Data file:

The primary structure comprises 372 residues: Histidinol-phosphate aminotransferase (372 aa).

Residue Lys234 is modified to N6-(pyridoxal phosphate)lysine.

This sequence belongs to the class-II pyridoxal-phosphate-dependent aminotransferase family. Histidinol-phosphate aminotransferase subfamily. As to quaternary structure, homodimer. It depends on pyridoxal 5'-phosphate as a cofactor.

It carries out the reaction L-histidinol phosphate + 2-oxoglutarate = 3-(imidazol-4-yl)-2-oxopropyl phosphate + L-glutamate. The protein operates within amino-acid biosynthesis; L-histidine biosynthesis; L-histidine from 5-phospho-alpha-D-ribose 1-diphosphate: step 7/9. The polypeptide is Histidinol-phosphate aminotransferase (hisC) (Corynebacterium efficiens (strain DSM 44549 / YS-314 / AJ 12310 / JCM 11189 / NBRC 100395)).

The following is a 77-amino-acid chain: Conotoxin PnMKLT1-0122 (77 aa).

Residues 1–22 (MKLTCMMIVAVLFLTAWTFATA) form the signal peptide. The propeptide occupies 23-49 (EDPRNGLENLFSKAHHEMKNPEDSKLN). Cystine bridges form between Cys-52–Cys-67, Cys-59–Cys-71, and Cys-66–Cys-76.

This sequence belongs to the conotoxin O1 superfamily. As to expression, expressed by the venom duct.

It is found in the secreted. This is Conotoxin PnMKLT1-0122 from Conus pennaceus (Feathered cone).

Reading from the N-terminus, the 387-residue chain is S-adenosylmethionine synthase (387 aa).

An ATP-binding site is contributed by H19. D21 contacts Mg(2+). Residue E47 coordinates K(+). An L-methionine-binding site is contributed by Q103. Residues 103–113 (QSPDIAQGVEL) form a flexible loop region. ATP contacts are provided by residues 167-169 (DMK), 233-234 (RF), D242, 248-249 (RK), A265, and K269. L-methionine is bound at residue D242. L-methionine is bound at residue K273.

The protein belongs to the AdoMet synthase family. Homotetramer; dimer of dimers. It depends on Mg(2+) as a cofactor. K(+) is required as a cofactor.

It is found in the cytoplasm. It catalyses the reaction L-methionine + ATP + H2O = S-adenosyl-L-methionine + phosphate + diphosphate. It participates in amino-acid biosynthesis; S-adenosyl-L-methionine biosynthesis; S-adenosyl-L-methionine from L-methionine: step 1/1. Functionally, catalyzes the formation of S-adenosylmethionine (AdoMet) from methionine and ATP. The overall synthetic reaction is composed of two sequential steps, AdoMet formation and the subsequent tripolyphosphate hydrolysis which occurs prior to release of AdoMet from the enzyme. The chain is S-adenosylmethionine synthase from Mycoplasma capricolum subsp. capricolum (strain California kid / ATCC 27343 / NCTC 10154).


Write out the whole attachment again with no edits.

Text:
The primary structure comprises 372 residues: Histidinol-phosphate aminotransferase (372 aa).

Residue Lys234 is modified to N6-(pyridoxal phosphate)lysine.

This sequence belongs to the class-II pyridoxal-phosphate-dependent aminotransferase family. Histidinol-phosphate aminotransferase subfamily. As to quaternary structure, homodimer. It depends on pyridoxal 5'-phosphate as a cofactor.

It carries out the reaction L-histidinol phosphate + 2-oxoglutarate = 3-(imidazol-4-yl)-2-oxopropyl phosphate + L-glutamate. The protein operates within amino-acid biosynthesis; L-histidine biosynthesis; L-histidine from 5-phospho-alpha-D-ribose 1-diphosphate: step 7/9. The polypeptide is Histidinol-phosphate aminotransferase (hisC) (Corynebacterium efficiens (strain DSM 44549 / YS-314 / AJ 12310 / JCM 11189 / NBRC 100395)).

The following is a 77-amino-acid chain: Conotoxin PnMKLT1-0122 (77 aa).

Residues 1–22 (MKLTCMMIVAVLFLTAWTFATA) form the signal peptide. The propeptide occupies 23-49 (EDPRNGLENLFSKAHHEMKNPEDSKLN). Cystine bridges form between Cys-52–Cys-67, Cys-59–Cys-71, and Cys-66–Cys-76.

This sequence belongs to the conotoxin O1 superfamily. As to expression, expressed by the venom duct.

It is found in the secreted. This is Conotoxin PnMKLT1-0122 from Conus pennaceus (Feathered cone).

Reading from the N-terminus, the 387-residue chain is S-adenosylmethionine synthase (387 aa).

An ATP-binding site is contributed by H19. D21 contacts Mg(2+). Residue E47 coordinates K(+). An L-methionine-binding site is contributed by Q103. Residues 103–113 (QSPDIAQGVEL) form a flexible loop region. ATP contacts are provided by residues 167-169 (DMK), 233-234 (RF), D242, 248-249 (RK), A265, and K269. L-methionine is bound at residue D242. L-methionine is bound at residue K273.

The protein belongs to the AdoMet synthase family. Homotetramer; dimer of dimers. It depends on Mg(2+) as a cofactor. K(+) is required as a cofactor.

It is found in the cytoplasm. It catalyses the reaction L-methionine + ATP + H2O = S-adenosyl-L-methionine + phosphate + diphosphate. It participates in amino-acid biosynthesis; S-adenosyl-L-methionine biosynthesis; S-adenosyl-L-methionine from L-methionine: step 1/1. Functionally, catalyzes the formation of S-adenosylmethionine (AdoMet) from methionine and ATP. The overall synthetic reaction is composed of two sequential steps, AdoMet formation and the subsequent tripolyphosphate hydrolysis which occurs prior to release of AdoMet from the enzyme. The chain is S-adenosylmethionine synthase from Mycoplasma capricolum subsp. capricolum (strain California kid / ATCC 27343 / NCTC 10154).